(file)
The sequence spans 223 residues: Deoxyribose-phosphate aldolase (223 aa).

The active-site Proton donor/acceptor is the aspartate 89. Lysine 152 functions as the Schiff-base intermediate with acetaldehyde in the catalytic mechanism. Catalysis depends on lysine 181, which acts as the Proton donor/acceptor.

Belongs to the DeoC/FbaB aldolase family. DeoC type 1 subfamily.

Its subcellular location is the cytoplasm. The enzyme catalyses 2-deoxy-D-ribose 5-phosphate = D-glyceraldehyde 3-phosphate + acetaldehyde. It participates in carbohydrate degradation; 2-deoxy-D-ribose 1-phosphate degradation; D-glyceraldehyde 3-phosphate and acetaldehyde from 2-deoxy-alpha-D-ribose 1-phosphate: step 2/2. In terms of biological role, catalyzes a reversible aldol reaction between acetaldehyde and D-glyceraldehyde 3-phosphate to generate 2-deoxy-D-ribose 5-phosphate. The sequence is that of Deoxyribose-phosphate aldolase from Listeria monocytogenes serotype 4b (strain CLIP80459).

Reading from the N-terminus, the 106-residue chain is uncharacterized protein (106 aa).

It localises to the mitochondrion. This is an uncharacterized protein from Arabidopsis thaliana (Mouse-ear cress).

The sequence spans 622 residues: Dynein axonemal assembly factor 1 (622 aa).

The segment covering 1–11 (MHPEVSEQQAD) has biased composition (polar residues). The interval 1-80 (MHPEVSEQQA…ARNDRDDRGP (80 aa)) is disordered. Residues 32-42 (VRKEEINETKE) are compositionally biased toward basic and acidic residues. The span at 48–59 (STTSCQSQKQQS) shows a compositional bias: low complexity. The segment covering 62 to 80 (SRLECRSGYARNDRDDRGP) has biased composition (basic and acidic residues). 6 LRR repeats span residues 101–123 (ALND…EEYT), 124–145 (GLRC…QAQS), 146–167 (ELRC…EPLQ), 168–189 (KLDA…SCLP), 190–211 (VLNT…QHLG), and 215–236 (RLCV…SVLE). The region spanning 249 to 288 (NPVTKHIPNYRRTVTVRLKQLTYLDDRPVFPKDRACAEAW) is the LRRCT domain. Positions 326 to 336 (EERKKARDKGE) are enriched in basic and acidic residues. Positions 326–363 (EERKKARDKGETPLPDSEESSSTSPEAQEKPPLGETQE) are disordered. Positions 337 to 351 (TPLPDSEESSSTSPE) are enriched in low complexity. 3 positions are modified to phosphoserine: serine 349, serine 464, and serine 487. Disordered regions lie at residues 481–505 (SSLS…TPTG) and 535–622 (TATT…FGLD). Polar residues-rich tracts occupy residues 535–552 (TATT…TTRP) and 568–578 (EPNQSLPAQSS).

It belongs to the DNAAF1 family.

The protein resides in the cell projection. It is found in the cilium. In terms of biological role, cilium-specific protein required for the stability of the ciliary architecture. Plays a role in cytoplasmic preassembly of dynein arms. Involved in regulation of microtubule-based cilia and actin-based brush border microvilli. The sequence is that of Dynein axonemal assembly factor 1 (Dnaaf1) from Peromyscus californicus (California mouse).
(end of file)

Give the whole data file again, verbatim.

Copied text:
The sequence spans 223 residues: Deoxyribose-phosphate aldolase (223 aa).

The active-site Proton donor/acceptor is the aspartate 89. Lysine 152 functions as the Schiff-base intermediate with acetaldehyde in the catalytic mechanism. Catalysis depends on lysine 181, which acts as the Proton donor/acceptor.

Belongs to the DeoC/FbaB aldolase family. DeoC type 1 subfamily.

Its subcellular location is the cytoplasm. The enzyme catalyses 2-deoxy-D-ribose 5-phosphate = D-glyceraldehyde 3-phosphate + acetaldehyde. It participates in carbohydrate degradation; 2-deoxy-D-ribose 1-phosphate degradation; D-glyceraldehyde 3-phosphate and acetaldehyde from 2-deoxy-alpha-D-ribose 1-phosphate: step 2/2. In terms of biological role, catalyzes a reversible aldol reaction between acetaldehyde and D-glyceraldehyde 3-phosphate to generate 2-deoxy-D-ribose 5-phosphate. The sequence is that of Deoxyribose-phosphate aldolase from Listeria monocytogenes serotype 4b (strain CLIP80459).

Reading from the N-terminus, the 106-residue chain is uncharacterized protein (106 aa).

It localises to the mitochondrion. This is an uncharacterized protein from Arabidopsis thaliana (Mouse-ear cress).

The sequence spans 622 residues: Dynein axonemal assembly factor 1 (622 aa).

The segment covering 1–11 (MHPEVSEQQAD) has biased composition (polar residues). The interval 1-80 (MHPEVSEQQA…ARNDRDDRGP (80 aa)) is disordered. Residues 32-42 (VRKEEINETKE) are compositionally biased toward basic and acidic residues. The span at 48–59 (STTSCQSQKQQS) shows a compositional bias: low complexity. The segment covering 62 to 80 (SRLECRSGYARNDRDDRGP) has biased composition (basic and acidic residues). 6 LRR repeats span residues 101–123 (ALND…EEYT), 124–145 (GLRC…QAQS), 146–167 (ELRC…EPLQ), 168–189 (KLDA…SCLP), 190–211 (VLNT…QHLG), and 215–236 (RLCV…SVLE). The region spanning 249 to 288 (NPVTKHIPNYRRTVTVRLKQLTYLDDRPVFPKDRACAEAW) is the LRRCT domain. Positions 326 to 336 (EERKKARDKGE) are enriched in basic and acidic residues. Positions 326–363 (EERKKARDKGETPLPDSEESSSTSPEAQEKPPLGETQE) are disordered. Positions 337 to 351 (TPLPDSEESSSTSPE) are enriched in low complexity. 3 positions are modified to phosphoserine: serine 349, serine 464, and serine 487. Disordered regions lie at residues 481–505 (SSLS…TPTG) and 535–622 (TATT…FGLD). Polar residues-rich tracts occupy residues 535–552 (TATT…TTRP) and 568–578 (EPNQSLPAQSS).

It belongs to the DNAAF1 family.

The protein resides in the cell projection. It is found in the cilium. In terms of biological role, cilium-specific protein required for the stability of the ciliary architecture. Plays a role in cytoplasmic preassembly of dynein arms. Involved in regulation of microtubule-based cilia and actin-based brush border microvilli. The sequence is that of Dynein axonemal assembly factor 1 (Dnaaf1) from Peromyscus californicus (California mouse).